I don’t refute this nonsense by constructing a new argument each time which, point-by-point, shows why their claims are not supported by the evidence. This is pointless, since the majority of non-greenhouse theorists (‘sceptics’) blithely ignore any such counterpoints and simply repeat the same arguments elsewhere. Instead I rebutt by hyperlinking to some of the wealth of explanatory material out there on the world wide web. For reasons of general accessibility, the articles l link to are predominantly pitched for a lay audience – but they are consistent in linking to the peer-reviewed primary scientific literature (sometimes I’ll link straight to the journal papers). I focus primarily on the science content of the piece, except where non-science arguments are clearly false and demand correction.
For this entry, I look at a television story ran by the Sixty Minutes current affairs programme, Channel 9, which was aired on Sunday 17 August 2008 in Australia. The reporter is Tara Brown. Her primary interviewee was none other than Dr David Evans, whose arguments I’ve considered in a previous posting. Now perhaps she was doing the standard journalistic thing and trying to provide ‘balanced’ statements, but Ms Brown also said a few rather strange and unsupported things, which I also look at.
Now I’ve only included the relevant parts of the programme’s transcript. You can watch it (brace yourself), or get the full transcript (including the smatterings of sensible stuff), by clicking here. So here goes:
TARA BROWN: So convinced is the Federal Government of the threat, it is about to introduce a controversial carbon tax [it is emissions trading, not a tax] that will not only change the way we live, but have a huge impact on our economy.
TARA BROWN: And what we should know, according to David Evans, is since 2001 temperatures around the world have stopped rising. And that’s despite increasing levels of carbon dioxide in the air. So statistically, in the last seven years, the flattening and perhaps even slight cooling of temperatures – is that significant?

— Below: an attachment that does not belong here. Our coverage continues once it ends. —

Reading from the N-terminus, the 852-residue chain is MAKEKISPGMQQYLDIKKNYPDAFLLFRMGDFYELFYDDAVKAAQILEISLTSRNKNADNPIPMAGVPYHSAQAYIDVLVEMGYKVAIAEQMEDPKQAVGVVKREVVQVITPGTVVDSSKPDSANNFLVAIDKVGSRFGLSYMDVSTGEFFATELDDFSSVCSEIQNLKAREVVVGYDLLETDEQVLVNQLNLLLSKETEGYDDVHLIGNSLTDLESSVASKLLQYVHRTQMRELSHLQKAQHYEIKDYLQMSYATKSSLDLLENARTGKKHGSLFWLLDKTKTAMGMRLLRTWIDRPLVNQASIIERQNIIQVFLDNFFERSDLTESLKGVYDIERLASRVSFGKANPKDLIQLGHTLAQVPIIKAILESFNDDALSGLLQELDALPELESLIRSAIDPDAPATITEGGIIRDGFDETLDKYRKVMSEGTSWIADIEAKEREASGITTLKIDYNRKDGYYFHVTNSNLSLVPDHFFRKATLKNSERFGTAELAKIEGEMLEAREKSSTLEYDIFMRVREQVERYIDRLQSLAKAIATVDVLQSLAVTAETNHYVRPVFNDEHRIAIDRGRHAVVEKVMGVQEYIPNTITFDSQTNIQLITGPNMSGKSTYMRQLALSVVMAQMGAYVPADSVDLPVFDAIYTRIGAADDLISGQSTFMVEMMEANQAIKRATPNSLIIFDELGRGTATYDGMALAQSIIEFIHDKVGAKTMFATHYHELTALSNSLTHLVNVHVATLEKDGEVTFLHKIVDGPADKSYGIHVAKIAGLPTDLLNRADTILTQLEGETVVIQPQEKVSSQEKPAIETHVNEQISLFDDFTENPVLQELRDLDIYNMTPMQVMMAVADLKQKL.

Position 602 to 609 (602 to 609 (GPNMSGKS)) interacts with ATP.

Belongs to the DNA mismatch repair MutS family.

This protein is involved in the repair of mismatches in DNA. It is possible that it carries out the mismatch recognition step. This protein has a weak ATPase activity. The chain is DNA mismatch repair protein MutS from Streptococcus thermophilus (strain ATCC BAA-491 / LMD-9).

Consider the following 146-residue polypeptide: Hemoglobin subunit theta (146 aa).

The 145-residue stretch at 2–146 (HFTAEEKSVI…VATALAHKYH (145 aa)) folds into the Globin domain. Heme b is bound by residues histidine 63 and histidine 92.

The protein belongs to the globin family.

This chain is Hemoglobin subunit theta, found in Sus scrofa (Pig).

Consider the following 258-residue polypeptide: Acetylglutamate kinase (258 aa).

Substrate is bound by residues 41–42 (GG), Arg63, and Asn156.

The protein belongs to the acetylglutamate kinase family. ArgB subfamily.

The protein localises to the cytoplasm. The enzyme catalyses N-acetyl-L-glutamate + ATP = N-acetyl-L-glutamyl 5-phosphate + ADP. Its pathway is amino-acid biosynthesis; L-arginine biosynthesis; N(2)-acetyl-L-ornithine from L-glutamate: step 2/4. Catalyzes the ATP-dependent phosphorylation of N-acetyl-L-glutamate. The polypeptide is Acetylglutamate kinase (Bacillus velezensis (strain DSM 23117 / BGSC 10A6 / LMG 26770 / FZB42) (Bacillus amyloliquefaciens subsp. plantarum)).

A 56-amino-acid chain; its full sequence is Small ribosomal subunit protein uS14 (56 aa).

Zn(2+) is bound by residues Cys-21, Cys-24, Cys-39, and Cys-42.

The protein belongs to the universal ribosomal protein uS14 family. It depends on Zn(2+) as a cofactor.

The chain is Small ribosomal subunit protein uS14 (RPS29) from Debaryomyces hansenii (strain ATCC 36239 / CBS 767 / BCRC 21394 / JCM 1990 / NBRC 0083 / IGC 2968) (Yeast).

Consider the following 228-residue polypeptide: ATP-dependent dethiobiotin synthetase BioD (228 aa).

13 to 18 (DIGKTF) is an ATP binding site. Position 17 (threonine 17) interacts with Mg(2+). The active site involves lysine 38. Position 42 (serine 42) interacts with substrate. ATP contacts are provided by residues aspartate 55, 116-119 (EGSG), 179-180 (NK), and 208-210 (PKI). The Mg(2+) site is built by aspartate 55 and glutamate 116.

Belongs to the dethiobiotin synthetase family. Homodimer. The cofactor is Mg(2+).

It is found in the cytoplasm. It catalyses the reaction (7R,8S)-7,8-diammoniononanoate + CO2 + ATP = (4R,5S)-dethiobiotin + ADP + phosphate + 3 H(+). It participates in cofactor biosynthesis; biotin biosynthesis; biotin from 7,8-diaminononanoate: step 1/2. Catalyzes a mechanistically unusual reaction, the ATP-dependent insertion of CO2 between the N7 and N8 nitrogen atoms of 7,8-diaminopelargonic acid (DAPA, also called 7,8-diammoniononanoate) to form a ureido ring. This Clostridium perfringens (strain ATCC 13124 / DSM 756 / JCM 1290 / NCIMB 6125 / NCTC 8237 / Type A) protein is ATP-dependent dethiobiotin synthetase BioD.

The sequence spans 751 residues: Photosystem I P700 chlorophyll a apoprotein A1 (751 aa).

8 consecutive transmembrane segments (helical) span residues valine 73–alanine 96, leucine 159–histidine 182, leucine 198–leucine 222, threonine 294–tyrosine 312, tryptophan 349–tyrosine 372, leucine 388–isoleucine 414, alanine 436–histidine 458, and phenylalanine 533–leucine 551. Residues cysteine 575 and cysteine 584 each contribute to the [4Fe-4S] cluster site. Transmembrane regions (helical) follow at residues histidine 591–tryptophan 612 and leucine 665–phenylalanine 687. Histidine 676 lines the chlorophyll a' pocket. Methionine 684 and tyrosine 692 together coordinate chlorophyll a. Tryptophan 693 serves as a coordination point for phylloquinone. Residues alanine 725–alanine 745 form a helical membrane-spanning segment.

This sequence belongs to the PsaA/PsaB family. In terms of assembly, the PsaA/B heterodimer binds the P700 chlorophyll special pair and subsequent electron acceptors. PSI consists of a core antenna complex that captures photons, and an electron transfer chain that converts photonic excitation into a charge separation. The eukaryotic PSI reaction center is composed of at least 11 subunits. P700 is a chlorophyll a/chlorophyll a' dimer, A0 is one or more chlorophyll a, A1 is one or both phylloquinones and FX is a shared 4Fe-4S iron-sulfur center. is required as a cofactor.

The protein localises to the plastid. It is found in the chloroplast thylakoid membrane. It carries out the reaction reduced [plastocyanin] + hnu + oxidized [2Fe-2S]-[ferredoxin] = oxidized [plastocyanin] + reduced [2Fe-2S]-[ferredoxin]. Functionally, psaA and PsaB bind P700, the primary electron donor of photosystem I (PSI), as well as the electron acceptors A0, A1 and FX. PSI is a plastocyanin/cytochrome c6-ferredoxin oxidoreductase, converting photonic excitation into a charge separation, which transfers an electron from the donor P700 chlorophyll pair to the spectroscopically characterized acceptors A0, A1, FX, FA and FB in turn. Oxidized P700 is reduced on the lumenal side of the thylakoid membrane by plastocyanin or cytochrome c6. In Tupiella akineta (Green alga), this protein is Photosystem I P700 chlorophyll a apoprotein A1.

DAVID EVANS: Yes, yes it is significant. Once it gets up to five years or so it’s really quite significant. Whatever was driving the temperatures up has taken a break for a while and meanwhile carbon emissions have continued and the level of carbon in the atmosphere has gone up about 5% since 2001, yet we see no more warming.
PM KEVIN RUDD: Here’s a measurement which people should just sit back and pay a bit of attention to – the 12 hottest years in human history have occurred in the last 13 years. That’s a fact.
TARA BROWN: It’s not my position to correct you Prime Minister but Ive been told that in fact during the middle ages the global temperatures were two to three degrees warmer than now. Certainly we’ve had the hottest 12 years in recent history but the planet’s been a lot hotter.
PM KEVIN RUDD: Well, I stand by what the International Panel of Climate Change Scientists have had to say. There will always be argy-bargy about elements of the detail.
TARA BROWN: Global Warming certainly attracts lots of argy-bargy. But one thing climate scientists agree on – if global warming is caused by CO-2 emissions then the CO-2 will leave a distinct signature their computer models predict a big red hotspot above the equator. The problem is thousands of weather balloons equipped with some very sophisticated thermometers have measured the temperatures in the atmosphere to test the theory, and guess what, no hotspots.